If you're serious about comfort and sound quality, you could opt for custom-molded musician's earplugs. Those are actually individually cast into your particular ear and provide a decent level of protection (I think -20db SPL), while still giving you a decent sound, too. They'll probably cost you around 200 USD, though. They look like these (quick google only, no recommendation).
posted by oxit at 5:49 AM on October 11, 2009


Other people have better recommendations than I for the earplugs. But if you are concerned about hearing loss, might I suggest the ACE-magnesium combo?
posted by adipocere at 6:02 AM on October 11, 2009


About a year ago, I bought a grab bag of earplugs, and found even styles that looked very similar felt different. For ~$20, I got a pair or two of about eight different kinds. (My favorite is the Moldex Rockets, but your ears likely differ.) Not all good earplugs are expensive. While it makes sense to try some designed for music rather than industrial noise, you could also try a wide selection of the latter for relatively cheap. (I haven't tried the ER-20s, but I wasn't getting them for club noise.)
posted by silentbicycle at 6:22 AM on October 11, 2009


Do the Moldex Rockets do the suction-seal thing for you? I think that's really the #1 thing causing my discomfort with the non-foam pair I tried.

(And I'd love to find out if other people get the suction seal on ANY other earplugs--maybe my ears are just strange? Or I'm doing something wrong? I don't think I'm inserting them too far. Besides being painful, the suction seems like it might be dangerous.)
posted by needs more cowbell at 6:49 AM on October 11, 2009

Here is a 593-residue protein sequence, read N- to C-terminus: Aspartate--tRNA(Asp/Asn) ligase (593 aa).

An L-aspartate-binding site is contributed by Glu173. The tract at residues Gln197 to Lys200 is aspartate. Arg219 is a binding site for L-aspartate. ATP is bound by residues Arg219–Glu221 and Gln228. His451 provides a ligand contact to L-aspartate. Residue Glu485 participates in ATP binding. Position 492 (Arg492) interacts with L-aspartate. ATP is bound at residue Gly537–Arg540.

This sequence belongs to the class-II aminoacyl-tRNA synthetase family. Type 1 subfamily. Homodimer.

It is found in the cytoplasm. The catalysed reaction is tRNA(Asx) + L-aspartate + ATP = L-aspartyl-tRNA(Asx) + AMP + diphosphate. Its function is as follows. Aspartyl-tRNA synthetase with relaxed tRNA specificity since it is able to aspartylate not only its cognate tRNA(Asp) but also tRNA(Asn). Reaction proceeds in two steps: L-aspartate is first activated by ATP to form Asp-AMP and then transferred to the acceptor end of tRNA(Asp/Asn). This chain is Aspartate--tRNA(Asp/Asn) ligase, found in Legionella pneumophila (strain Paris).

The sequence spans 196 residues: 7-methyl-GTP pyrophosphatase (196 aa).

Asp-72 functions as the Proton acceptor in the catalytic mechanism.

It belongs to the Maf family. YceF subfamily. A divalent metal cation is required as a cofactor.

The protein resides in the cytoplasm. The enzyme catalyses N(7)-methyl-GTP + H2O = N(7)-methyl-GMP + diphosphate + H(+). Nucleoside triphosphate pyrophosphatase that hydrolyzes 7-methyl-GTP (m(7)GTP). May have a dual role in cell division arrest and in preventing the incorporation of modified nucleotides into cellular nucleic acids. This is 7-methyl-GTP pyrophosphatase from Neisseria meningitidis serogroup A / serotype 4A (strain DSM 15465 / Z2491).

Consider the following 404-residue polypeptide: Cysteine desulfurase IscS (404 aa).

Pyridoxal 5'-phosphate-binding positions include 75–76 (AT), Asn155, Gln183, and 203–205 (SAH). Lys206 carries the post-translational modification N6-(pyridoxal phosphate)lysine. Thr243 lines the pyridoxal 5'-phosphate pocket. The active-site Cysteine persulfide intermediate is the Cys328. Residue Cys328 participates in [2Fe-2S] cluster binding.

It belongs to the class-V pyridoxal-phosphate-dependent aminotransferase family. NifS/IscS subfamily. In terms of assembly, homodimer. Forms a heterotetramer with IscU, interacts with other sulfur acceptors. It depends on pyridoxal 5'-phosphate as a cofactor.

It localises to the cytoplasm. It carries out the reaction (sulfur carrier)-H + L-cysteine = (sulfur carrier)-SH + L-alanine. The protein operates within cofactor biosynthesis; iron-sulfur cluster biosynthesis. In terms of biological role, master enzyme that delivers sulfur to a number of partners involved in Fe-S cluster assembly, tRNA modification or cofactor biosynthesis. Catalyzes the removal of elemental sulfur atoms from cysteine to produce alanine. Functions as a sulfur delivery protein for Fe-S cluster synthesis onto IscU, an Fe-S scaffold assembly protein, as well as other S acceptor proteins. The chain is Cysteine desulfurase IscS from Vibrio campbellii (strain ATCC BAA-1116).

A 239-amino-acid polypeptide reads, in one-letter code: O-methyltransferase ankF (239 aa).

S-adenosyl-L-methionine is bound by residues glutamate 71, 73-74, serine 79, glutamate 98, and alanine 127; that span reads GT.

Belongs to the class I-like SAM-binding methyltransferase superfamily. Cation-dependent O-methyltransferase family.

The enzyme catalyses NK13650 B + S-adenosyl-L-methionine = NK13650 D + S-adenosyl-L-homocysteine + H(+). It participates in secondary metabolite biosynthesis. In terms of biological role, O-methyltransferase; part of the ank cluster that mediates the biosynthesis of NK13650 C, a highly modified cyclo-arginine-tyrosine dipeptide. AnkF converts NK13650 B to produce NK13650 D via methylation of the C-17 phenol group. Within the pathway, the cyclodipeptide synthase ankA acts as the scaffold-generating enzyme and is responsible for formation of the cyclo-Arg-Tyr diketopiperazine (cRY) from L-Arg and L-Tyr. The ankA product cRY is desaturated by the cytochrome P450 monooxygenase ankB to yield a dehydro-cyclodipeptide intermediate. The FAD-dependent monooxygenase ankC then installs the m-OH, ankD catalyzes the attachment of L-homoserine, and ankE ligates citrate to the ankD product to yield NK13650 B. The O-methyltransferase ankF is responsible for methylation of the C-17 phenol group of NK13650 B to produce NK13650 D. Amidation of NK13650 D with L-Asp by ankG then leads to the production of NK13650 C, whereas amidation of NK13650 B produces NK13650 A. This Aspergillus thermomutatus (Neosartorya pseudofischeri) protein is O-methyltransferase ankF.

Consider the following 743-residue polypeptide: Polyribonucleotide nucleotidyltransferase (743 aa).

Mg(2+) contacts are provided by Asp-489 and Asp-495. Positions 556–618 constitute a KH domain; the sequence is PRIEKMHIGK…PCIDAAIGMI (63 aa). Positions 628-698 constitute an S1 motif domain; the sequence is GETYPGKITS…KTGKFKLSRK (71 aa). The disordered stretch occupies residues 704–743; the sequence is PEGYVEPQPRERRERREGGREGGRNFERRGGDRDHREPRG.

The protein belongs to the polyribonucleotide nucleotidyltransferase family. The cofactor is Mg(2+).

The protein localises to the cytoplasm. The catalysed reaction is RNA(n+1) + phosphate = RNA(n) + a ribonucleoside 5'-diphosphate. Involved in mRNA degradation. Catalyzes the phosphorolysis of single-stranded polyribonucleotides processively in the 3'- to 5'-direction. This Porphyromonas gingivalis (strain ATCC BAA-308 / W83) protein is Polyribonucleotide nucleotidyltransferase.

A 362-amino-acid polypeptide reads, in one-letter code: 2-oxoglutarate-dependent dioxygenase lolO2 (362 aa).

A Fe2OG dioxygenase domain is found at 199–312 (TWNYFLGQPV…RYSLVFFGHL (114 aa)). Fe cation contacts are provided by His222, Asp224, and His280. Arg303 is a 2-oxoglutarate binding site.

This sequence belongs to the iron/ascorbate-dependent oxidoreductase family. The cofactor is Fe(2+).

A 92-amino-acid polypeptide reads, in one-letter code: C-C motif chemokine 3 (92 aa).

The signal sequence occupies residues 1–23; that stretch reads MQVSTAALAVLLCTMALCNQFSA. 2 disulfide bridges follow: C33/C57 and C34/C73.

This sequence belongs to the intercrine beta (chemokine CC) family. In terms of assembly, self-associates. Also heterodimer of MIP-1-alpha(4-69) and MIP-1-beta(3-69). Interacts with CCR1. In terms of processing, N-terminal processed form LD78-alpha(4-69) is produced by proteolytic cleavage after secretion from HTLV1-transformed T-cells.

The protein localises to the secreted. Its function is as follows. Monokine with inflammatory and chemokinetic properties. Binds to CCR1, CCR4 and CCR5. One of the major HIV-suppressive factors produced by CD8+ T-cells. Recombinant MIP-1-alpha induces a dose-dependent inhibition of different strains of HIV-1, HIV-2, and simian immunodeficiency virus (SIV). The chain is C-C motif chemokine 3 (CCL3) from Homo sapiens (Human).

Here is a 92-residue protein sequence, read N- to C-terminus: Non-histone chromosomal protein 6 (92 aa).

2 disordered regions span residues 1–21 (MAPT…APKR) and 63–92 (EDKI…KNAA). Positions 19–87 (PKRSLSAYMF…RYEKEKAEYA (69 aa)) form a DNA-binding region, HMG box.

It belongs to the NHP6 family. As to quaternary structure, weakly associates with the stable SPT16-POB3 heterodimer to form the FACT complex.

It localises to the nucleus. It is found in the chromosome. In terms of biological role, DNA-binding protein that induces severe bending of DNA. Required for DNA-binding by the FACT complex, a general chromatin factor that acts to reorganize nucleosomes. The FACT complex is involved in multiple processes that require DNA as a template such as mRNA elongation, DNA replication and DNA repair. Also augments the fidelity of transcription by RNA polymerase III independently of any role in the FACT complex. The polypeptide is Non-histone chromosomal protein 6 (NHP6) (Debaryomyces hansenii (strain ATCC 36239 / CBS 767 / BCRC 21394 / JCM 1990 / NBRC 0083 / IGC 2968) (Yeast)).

Hearos are available at most music stores, and definitely at Guitar Centers. I bring them to every potentially loud concert, just in case. There was an awful, and awfully loud opening act for NIN once where these really came in handy. NIN were not so loud that I needed them. Anyway, I find them comfortable, and I have issues with many in ear phones etc. and they allow you to hear the music in full fidelity, just softer.
posted by caddis at 7:17 AM on October 11, 2009


If the suction feeling is bugging you, you could try the Hocks Noise Brakers which have a hole in them, which, among other things, allows air in. The Sonic Defenders are based on the Hocks design and have a 2 flange model... may be worth checking out - I plan on getting some for playing with my band.
posted by MesoFilter at 10:03 AM on October 11, 2009


@needs more cowbell - They don't for me, though I think I know what you mean. Of course, your ear canals are different from mine - you may just need to just try several styles.
posted by silentbicycle at 11:34 AM on October 11, 2009


When using the ER-20's, you can try pulling your ear towards the back of your head when putting them on. It helps straighten your ear canal when putting them in so they fit better.
posted by adamwolf at 1:06 PM on October 11, 2009


I think Hearoes are just rebranded Etymotics.
posted by MesoFilter at 3:55 PM on October 11, 2009


+1 the custom moulded option. Any audiologist should be able to do them and as long as you don't think you'll lose them, the cost is worth it (I only paid AUD$100 for mine, maybe 10 years ago).
posted by m1ndsurfer at 4:02 PM on October 11, 2009